The majority of the Z Energy service stations are off-balance sheet. 152 service stations are leased by Z Energy from third parties and five are independently owned. Z Energy owns 56 service stations freehold. Z Energy sold and leased back 47 service stations in 2012-13 for cash proceeds of $87 million.[2]

Z Energy revalued upwards its remaining property plant and equipment by 54% or $170 million to a total of $481 million in April 2013.[2]

The company also paid dividends totaling $224 million to Infratil and the New Zealand Super in the three year period before the IPO, including $70 million between April 2013 and the IPO.[2]

IPO July 2013[edit]

Z Energy issued a prospectus for its non-underwritten IPO on 25 July 2013. The IPO will raised $840 million from a mixture of shares sold by the current parent and new shares issued.[2]

All of the proceeds went to Infratil and New Zealand Super, including funds raised by the issue of new shares in Z Energy Limited. Z Energy purchased the 17.1% stake in NZ Refining for $100 million from Infratil and New Zealand Super after the IPO.

Following the IPO, Z Energy has 400 million shares in total. The IPO price was $3.50. This provided a market capitalisation of $1,400 million.[2]

That market value is almost four and half times the net cash outlay of $320 million by Infratil and New Zealand Super to acquire Z Energy in 2010.

Infratil and New Zealand Super retained a combined stake of 40% in Z Energy. Z Energy is forecasting sales to fall to 2,476 million litres in 2013-14. This is 7% less than the volume in 2010-11 after addition of the five new service stations.[2]

As the basis for Prospectus forecasts, Z Energy's profit margin was expected to increase by 1.2 cents per litre in 2013-14. The Propsectus forecast a dividend of $88 million for the 2013-14 year which is equivalent to 3.5 cents per litre sold. In addition, Z Energy paid $70 million in dividends to Infratil and New Zealand Super earlier in the 2013-14 year. That is a total of 6 cents in dividends per litre in 2013-14.[2]

Caltex Australia, a mature listed company, has paid out between 0.5 cents and 1.0 cents in dividends per litre sold over the past five years.[12]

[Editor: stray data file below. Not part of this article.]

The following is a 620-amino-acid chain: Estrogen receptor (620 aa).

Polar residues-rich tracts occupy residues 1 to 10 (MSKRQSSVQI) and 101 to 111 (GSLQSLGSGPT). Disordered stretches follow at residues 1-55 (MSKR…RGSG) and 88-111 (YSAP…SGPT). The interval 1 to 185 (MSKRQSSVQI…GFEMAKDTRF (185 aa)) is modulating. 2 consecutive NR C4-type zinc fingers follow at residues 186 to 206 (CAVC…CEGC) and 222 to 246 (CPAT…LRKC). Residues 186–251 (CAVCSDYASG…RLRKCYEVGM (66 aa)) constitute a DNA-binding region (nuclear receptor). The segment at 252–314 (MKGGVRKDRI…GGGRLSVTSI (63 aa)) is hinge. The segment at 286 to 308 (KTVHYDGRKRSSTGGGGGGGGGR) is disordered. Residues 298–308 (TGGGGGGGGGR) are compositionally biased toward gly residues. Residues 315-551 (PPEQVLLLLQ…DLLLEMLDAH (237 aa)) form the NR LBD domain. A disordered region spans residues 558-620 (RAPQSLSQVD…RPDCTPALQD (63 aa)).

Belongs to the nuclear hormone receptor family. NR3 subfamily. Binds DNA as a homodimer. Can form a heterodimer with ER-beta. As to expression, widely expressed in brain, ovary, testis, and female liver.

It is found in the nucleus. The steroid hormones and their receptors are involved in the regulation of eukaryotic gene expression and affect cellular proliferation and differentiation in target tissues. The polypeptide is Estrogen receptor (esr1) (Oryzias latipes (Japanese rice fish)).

Controversy[edit]

In August 2011, an advertisement by Z Energy sparked outraged through the depiction of 'New Zealand'-looking people stripping call centre equipment off 'Asian'-looking workers.[13] Mike Bennetts subsequently apologised and Z Energy released a new advertisement showing a diverse range of actors.[14]

References[edit]

  1. ^ http://www.webcitation.org/5z0er9EnW
  2. ^ a b c d e f g h i j k "Z Energy IPO Prospectus". Infratil. Retrieved 3 August 2013. 
  3. ^ Hunter, Tim. "Smart team behind Z offer". Fairfax NZ. Retrieved 6 August 2013. 
  4. ^ a b c Aotea Energy Limited. "Financial Statements Yr to 31 Mar 2011". NZ Companies office. Retrieved 3 August 2013. 
  5. ^ http://www.infratil.com/content/view/2783/149
  6. ^ http://www.webcitation.org/5z0etlk6x
  7. ^ Bradley, Grant (11 May 2011). "Goodbye Shell - hello Z Energy". New Zealand Herald. 
  8. ^ http://www.webcitation.org/5yb33amO5
  9. ^ http://www.webcitation.org/5yb3CuQlU
  10. ^ http://www.techday.co.nz/thechannel/news/Z-handpicks-integral-axon/16657
  11. ^ "Greenstone Energy boosts headcount". The New Zealand Herald. 17 June 2010. Retrieved 11 September 2011. 
  12. ^ "2012 Annual Report". Caltex Australia. Retrieved 3 August 2013. 
  13. ^ Pinkerton, N. (August 12, 2011). Z Energy: building its brand on shaky ground. Dominion Post. Retrieved from http://www.infometrics.co.nz/article.asp?id=5514
  14. ^ Johnson, S. (August 9, 2011). We're happy Kiwis until someone dares to be 'Asian' . NZ Herald. Retrieved from http://www.nzherald.co.nz/energy/news/article.cfm?c_id=37&objectid=10743820